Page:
A new opening marks the final piece in central London’s new Elizabeth Line – Bond Street station. The delayed launch, five months after the rest of the first stage of the line in May 2022 (itself substantially delayed – we explored the Elizabeth Line under construction) finally gives the West End a major new transport interchange, promising to create easier access for hundreds of thousands of workers and visitors.
The impact of Elizabeth Line – Bond Street station
What’s most compelling about the Elizabeth Line Bond Street is the way in which the new station has catalysed a number of major architectural projects in the vicinity. The station itself, buried deep beneath the south of Oxford Street, was designed by John McAslan + Partners, following the initial design masterplan set up by Grimshaw Architects for the whole Elizabeth Line system.
All of the stakeholders in this multi-billion-pound enterprise have played a very long game, whether they’re developers, architects, engineers, councils, or transport organisations. The first plans for what became known as Crossrail (and was subsequently named the Elizabeth Line in 2016) were mooted back in 1974, although plans for major cross-capital train tunnels date back to the 1940s.
The route as built was approved in around 2005, with construction starting in 2009 for an expected opening date of 2017. As we now know, this didn’t go entirely to plan, but the long gestation has meant that architects like McAslan, Grimshaws and Lifschutz Davidson Sandilands have spent the best part of two decades working on the scheme.
Whereas the Jubilee Line, the capital’s second most recent piece of major infrastructure, was characterised by a series of architecturally distinct stations, the Elizabeth Line approach was more uniform. What makes the new line notably different from the rest of the network is the sense of scale; trains are around twice as long as a standard tube train, and travel at around twice the speed.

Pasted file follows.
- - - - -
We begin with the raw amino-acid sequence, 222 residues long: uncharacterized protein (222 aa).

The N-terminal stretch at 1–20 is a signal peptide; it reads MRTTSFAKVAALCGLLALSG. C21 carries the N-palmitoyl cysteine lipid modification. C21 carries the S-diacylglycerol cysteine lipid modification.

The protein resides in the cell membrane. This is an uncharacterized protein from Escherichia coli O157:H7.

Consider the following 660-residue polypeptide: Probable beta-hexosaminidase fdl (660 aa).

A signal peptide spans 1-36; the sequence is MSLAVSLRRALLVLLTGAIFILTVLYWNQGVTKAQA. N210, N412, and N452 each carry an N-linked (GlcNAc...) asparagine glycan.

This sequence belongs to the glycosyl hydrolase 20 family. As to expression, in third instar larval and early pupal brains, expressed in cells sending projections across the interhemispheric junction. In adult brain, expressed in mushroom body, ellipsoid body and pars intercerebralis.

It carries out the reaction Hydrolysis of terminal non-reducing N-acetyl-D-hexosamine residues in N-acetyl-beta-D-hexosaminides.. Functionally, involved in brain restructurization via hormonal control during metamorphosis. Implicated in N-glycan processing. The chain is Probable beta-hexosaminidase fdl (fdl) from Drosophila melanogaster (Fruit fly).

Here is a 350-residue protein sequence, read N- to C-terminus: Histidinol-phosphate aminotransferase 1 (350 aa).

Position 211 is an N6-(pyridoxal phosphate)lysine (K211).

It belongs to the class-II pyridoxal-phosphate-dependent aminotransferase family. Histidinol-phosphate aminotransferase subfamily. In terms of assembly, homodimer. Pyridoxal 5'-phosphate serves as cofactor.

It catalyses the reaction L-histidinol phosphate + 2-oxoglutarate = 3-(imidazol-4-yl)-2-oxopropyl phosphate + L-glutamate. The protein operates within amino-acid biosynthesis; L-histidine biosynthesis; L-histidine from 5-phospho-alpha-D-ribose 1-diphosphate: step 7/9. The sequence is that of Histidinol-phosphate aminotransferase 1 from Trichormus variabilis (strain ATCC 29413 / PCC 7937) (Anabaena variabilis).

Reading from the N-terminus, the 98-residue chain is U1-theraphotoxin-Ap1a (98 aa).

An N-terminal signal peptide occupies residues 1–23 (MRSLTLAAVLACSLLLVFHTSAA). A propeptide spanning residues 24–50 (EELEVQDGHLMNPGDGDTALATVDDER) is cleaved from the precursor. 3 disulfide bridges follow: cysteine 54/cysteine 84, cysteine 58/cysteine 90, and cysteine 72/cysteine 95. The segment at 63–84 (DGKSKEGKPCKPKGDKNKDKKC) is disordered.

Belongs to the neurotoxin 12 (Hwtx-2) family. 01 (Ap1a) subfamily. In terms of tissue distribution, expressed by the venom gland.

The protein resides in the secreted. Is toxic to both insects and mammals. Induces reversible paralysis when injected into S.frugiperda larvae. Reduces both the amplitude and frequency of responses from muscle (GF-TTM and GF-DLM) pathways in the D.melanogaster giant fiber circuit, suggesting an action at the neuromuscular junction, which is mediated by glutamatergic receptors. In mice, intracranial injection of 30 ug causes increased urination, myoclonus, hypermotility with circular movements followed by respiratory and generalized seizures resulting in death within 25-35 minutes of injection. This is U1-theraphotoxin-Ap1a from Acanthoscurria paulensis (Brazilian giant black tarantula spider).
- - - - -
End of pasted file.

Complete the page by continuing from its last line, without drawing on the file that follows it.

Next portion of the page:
Bond Street is a fine example of the subterranean grandeur, with a sense of volume in the tall, curved tunnels and halls that brings to mind the vastness of the Moscow Metro. It’s far more restrained than the palatial Communist system however, with sober concrete greys, discreet electronic signage and signature elements like the perforated concrete panels defining the spaces.
Down below, passengers rise up on 60m-long escalators, the second longest on the entire network, past bronze panels and that distinctive curved ceiling. Lighting shifts from warm, subtle hues to a bolder, blue-tinged light, drawing one towards the surface. Artworks have also been integrated, as elsewhere on the system, with a new sign-based piece by Darren Almond (one of three by the British artist) adorning the concrete buttresses above the escalators to the Davies Street entrance.
Bond Street is also home to the longest platform on the Underground, at 255m, some 28m below the ground. Effectively running east to west, it gives the station two new entrance points, at Davies Street in the west, where there is a below-ground intersection with the Jubilee and Central line, to a grand entrance in Hanover Square to the east.
Both sites required extensive demolition, not just to create the extremely deep level stations (effectively ten-storey underground buildings), but also to allow access for thousands of truckloads of cement throughout the long construction period. At Hanover Square, the new entrance sits beneath one of the many ‘OSD’ – over-station development – that have cropped up along the new line.
This building was designed by Lifschutz Davidson Sandilands and represents one slice of a massive piece of urban renewal made possible by the new line. Not only does the station entrance open out onto a freshly revitalised (and partly pedestrianised) Hanover Square, the job involved the intensive restoration and reconfiguration of a listed building, two separate office buildings, six apartments and one of the first shopping arcades to be built in central London in decades.